Academic journal article The Middle East Journal

Chronology: Sudan

Academic journal article The Middle East Journal

Chronology: Sudan

Article excerpt

Oct. 17: Nearly 200 prisoners who were being held by southern Sudanese rebels were released under the terms of the January 2005 peace agreement, which ended 21 years of north-south civil war. After the International Committee of the Red Cross safely received the prisoners, the newly formed coalition government claimed there were no more prisoners being detained in the eastern area controlled by the rebels of the former Sudan People's Liberation Movement (SPLM). [Reuters, 10/17]

Oct. 19: US diplomat Cameron Hume assumed charge of the US Embassy in Khartoum. [The Daily Star, 10/19]

Oct. 22: South Sudan created an autonomous government as part of a January peace accord that halted more than two decades of civil strife. The former SPLM agreed to terms with the Muslim northern government over issues of wealth sharing, transition to democracy, a federal system, and a referendum on southern secession after six years. Under the agreement, the SPLM took 70% of the ministries, while the ruling northern National Congress Party and other southern forces each took 15%. [BBC, 10/23]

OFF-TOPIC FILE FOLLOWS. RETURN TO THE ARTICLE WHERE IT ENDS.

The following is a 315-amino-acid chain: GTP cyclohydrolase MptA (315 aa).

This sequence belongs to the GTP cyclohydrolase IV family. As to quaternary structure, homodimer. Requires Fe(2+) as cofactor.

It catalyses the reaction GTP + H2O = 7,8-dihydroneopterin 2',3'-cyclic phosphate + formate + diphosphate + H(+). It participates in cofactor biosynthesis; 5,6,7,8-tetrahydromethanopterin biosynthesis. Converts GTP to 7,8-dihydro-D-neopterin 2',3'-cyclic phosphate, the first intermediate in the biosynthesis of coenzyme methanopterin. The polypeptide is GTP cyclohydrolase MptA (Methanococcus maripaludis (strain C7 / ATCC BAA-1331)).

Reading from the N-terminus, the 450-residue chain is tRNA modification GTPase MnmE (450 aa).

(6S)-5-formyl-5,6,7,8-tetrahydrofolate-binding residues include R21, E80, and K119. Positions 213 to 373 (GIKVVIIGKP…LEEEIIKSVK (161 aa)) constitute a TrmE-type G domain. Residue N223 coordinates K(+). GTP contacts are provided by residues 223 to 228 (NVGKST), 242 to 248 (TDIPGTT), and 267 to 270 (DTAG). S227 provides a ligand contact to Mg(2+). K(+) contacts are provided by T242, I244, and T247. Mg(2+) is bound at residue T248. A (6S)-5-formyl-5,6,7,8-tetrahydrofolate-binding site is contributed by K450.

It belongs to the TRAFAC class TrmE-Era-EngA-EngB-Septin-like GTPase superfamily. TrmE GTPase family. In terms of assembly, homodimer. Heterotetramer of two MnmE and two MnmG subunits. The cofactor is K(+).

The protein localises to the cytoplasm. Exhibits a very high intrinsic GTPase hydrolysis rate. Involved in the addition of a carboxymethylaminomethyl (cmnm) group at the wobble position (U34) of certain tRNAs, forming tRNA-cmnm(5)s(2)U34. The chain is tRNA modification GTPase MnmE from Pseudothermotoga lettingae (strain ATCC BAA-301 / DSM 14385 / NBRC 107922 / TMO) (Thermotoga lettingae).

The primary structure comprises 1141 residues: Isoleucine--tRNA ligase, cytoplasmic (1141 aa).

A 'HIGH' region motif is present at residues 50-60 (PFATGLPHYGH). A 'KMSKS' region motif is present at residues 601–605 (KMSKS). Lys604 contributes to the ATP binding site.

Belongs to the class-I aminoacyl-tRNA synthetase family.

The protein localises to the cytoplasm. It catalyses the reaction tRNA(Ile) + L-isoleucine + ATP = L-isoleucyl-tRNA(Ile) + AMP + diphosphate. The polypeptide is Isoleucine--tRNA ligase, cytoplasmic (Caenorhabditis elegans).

Nov. 3: The Sudan Liberation Army (SLA), the largest rebel movement in the Darfur region, chose Minni Minnawi as their new leader. The choice was made at the SLA unity congress, which was boycotted by the group's past leader, Abdul Wahid. Wahid said he would not recognize the congress' decision, leading to speculation that the rebel group might split, further complicating efforts to resolve the crisis in Darfur. [BBC, 11/3]

Nov. 29: The two rival leaders of the SLA, Minni Minnawi and Abdul Wahid, announced they would present a united front at the seventh round of peace talks in Nigeria. The recent split in the SLA had been blamed for the failure of previous talks and an upsurge in violence. [BBC, 11/29]

Nov. 30: Sudanese government officials and rebels from Sudan's western Darfur region opened the seventh round of peace talks in Abuja, Nigeria. According to African Union (AU) mediators, the talks would focus on the long-term prospects for Darfur, such as the power- and wealth-sharing arrangements between the region's local inhabitants and the federal government in Khartoum, as well as short-term matters, such as the disarmament of militia and rebel groups. …

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